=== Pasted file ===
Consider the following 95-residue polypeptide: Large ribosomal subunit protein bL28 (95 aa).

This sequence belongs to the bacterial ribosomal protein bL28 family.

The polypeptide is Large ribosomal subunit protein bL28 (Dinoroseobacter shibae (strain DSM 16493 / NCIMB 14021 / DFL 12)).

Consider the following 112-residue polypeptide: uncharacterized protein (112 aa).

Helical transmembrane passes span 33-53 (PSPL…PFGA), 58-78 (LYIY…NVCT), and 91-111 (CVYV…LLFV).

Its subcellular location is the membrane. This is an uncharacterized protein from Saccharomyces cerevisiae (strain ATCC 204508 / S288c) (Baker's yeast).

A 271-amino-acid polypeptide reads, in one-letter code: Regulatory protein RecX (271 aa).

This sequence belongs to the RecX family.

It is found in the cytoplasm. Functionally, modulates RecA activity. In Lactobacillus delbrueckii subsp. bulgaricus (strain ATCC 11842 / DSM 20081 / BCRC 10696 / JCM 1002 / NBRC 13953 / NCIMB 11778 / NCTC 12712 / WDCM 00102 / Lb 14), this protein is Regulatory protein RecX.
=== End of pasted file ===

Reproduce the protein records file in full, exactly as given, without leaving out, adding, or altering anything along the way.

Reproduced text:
Consider the following 95-residue polypeptide: Large ribosomal subunit protein bL28 (95 aa).

This sequence belongs to the bacterial ribosomal protein bL28 family.

The polypeptide is Large ribosomal subunit protein bL28 (Dinoroseobacter shibae (strain DSM 16493 / NCIMB 14021 / DFL 12)).

Consider the following 112-residue polypeptide: uncharacterized protein (112 aa).

Helical transmembrane passes span 33-53 (PSPL…PFGA), 58-78 (LYIY…NVCT), and 91-111 (CVYV…LLFV).

Its subcellular location is the membrane. This is an uncharacterized protein from Saccharomyces cerevisiae (strain ATCC 204508 / S288c) (Baker's yeast).

A 271-amino-acid polypeptide reads, in one-letter code: Regulatory protein RecX (271 aa).

This sequence belongs to the RecX family.

It is found in the cytoplasm. Functionally, modulates RecA activity. In Lactobacillus delbrueckii subsp. bulgaricus (strain ATCC 11842 / DSM 20081 / BCRC 10696 / JCM 1002 / NBRC 13953 / NCIMB 11778 / NCTC 12712 / WDCM 00102 / Lb 14), this protein is Regulatory protein RecX.